As mentioned last week, I’ve decided to go with a pressurized CO2 ejection system instead of the traditional black powder explosive charges. So, what is it all about? Let’s see why you need an ejection system in the first place. The goal is to eject one or two parachutes at set altitude(s), for a controlled and gentle return to the ground of the rocket and its payload. In theory. Let’s take the case of a single (parachute) deployment scheme. At apogee, when the forces are minimal, the parachute is ejected. Under minimal stress, it can deploy and eventually allowing the smooth landing of the rocket. With a dual system, instead of one parachute deployed at apogee, two parachutes are deployed. At apogee, a small one (drogue), allows a controlled and rapid descent to avoid the drift of the rocket due to altitude winds. Then, at a set altitude, let’s say 1000ft, the main parachute is deployed. The flight computer is used to detect these altitudes using a barometric altimeter and to eject the chutes. It is during the ejection process that the black powder gets into the picture. Indeed, the goal is to pressurize the inside of the rocket so it disassembles and frees the parachute.
The pressurization is achieved using an electric match – ignited by the flight computer and its battery – that explodes a small charge. The rapid – explosive – expansion of the gases does the magic! With a pressurized CO2 ejection system, the explosive charge is minimal, so it can push a piston to pierce a canister of pressurized CO2. It is the rapid decompression of the CO2 that pressurizes the inside of the rocket. There are two main reasons why you would go with such a system (vs. the simplicity of the black powder charges). First, you avoid the corrosive action of the sulfur that deposits on everything inside the rocket during the explosion. Second, the higher the rocket goes, the harder it is to ignite/burn the black powder because of the oxygen rarefaction (~40k+ft). And I throw one more good reason: it is cool (literally :-), so you will not burn your chute). If you look at the pictures, the aluminum casing (red) contains the electric match holder (white) and the plunger (metallic) that pierces the CO2 canister (with the warning label). The casing has holes to release the pyrogen gas, and on its base (close to the CO2 canister and to the mounting flange (gold)), few bigger holes to release the CO2. The flange is mounted onto the bulkhead of the electronic bay. The CO2 canister is sitting inside the bay, and the casing outside the bay, toward the parachute. Now you probably see why I had to plan to move the telemetry platform into the nosecone to free up space for the canisters in the bay. Finally, the size of the CO2 canister is picked based on the diameter and the length of the rocket. Enjoy the WE!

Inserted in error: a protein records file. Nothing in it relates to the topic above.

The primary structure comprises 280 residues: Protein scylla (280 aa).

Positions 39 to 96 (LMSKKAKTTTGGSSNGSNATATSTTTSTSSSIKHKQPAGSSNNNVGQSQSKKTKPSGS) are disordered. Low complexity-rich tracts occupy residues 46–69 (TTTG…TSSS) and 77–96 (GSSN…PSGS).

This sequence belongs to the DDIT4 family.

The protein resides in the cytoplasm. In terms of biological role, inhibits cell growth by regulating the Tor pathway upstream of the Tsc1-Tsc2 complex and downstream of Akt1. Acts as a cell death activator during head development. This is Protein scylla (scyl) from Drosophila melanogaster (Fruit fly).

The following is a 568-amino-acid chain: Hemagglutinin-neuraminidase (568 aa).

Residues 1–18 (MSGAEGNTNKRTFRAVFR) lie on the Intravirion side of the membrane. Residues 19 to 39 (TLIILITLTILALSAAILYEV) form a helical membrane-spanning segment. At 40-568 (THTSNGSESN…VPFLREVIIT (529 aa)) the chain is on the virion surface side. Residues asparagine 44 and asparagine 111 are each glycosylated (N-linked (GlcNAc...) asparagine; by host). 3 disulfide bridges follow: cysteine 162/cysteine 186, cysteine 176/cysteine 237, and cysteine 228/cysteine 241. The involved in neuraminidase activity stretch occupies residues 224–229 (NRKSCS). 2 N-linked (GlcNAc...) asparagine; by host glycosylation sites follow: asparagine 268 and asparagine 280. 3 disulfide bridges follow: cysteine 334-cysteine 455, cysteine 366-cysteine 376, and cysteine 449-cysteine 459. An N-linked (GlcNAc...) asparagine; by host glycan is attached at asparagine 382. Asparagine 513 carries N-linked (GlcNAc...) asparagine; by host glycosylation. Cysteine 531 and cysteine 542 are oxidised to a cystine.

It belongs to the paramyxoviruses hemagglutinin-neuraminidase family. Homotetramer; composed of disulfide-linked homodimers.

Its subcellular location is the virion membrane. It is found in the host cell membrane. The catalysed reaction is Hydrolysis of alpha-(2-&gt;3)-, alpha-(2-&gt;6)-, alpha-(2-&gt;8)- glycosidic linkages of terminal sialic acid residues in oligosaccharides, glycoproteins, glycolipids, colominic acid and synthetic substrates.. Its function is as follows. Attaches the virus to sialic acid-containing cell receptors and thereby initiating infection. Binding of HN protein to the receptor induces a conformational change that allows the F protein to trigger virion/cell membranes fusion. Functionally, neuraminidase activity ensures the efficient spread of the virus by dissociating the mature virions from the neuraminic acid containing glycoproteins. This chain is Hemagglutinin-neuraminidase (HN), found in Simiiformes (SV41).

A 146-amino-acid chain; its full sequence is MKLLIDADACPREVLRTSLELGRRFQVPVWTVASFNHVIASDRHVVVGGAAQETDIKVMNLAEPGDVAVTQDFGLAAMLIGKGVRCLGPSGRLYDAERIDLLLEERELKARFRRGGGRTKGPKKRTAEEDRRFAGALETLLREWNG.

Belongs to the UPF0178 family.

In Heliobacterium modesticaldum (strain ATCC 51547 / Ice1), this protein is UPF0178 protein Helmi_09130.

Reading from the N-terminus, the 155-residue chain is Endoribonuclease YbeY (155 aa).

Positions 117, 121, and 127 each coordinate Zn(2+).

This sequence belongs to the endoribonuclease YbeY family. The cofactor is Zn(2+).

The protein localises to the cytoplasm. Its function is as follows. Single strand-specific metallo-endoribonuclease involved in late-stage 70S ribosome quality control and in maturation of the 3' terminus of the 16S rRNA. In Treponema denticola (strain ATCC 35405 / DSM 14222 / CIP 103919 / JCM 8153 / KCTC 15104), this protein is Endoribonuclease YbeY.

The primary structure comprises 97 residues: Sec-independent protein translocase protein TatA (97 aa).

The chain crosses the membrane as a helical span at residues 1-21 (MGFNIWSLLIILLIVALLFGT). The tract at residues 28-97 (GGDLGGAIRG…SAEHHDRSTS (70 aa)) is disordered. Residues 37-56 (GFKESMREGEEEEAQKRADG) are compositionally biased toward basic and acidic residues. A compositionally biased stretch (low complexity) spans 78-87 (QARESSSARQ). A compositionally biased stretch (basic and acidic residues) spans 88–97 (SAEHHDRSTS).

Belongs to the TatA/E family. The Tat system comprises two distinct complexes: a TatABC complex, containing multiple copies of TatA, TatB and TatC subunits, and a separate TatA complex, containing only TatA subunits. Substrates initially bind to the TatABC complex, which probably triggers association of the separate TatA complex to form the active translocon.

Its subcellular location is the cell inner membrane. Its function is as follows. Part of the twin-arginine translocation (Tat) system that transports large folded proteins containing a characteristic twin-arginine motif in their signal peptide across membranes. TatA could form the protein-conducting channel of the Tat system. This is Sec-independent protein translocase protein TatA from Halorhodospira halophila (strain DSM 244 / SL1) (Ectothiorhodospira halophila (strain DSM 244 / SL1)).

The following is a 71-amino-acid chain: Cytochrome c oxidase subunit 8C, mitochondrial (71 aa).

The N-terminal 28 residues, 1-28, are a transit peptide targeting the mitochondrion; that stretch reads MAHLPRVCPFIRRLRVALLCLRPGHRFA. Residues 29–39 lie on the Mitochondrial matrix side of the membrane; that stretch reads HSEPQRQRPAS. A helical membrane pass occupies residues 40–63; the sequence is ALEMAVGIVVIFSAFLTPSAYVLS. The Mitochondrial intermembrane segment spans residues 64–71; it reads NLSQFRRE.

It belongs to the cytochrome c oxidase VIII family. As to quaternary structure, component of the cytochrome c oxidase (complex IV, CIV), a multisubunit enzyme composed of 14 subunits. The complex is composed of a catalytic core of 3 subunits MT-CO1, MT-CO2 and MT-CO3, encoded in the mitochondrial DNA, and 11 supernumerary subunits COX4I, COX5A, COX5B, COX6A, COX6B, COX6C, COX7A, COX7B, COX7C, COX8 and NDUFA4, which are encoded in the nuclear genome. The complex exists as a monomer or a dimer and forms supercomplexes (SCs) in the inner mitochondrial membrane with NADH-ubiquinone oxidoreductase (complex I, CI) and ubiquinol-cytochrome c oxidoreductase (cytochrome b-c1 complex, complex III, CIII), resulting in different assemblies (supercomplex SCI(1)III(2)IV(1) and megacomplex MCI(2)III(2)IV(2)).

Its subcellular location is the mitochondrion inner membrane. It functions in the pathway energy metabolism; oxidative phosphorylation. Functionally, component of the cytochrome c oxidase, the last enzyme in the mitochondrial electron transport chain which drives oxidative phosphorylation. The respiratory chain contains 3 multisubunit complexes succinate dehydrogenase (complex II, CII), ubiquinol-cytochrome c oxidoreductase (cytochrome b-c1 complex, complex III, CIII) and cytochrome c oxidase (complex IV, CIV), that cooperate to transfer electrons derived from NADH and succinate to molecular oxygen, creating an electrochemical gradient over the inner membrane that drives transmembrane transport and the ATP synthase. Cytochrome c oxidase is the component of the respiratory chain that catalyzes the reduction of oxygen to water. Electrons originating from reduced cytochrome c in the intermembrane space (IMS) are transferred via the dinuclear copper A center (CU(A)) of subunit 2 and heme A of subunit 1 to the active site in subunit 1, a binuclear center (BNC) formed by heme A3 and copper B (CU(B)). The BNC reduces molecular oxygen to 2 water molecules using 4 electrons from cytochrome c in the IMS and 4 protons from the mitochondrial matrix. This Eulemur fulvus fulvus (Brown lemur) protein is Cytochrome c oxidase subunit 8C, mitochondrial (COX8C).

5 thoughts on “Eject, …, eject!”
Cold, chemical free ejection gasses are good reasons for CO2 ejection systems; however, absolutely no free oxygen is needed to ignite blackpowder. Blackpowder is a chemical composition that contains all of the oxygen needed for its combustion. The electric match is nothing more than a very fine wire that, when current is applied, glows red hot and ignites the solid fuel (gunpowder) that surrounds it.
Alan Thomason Thanks for your comment! You have a point. Nevertheless, the problem does exist, and is more complex that what I could explain in a “short” blog post – and anyway, it would not be very interesting. The incomplete combustion of PB in high-altitude has been studied and various workarounds exist, including PB itself, or CO2. For sure, academic papers on the topic are way out of my reach, there are few articles that touches the issue if someone is interested digging deeper into it.
Allhahuakber is it possible
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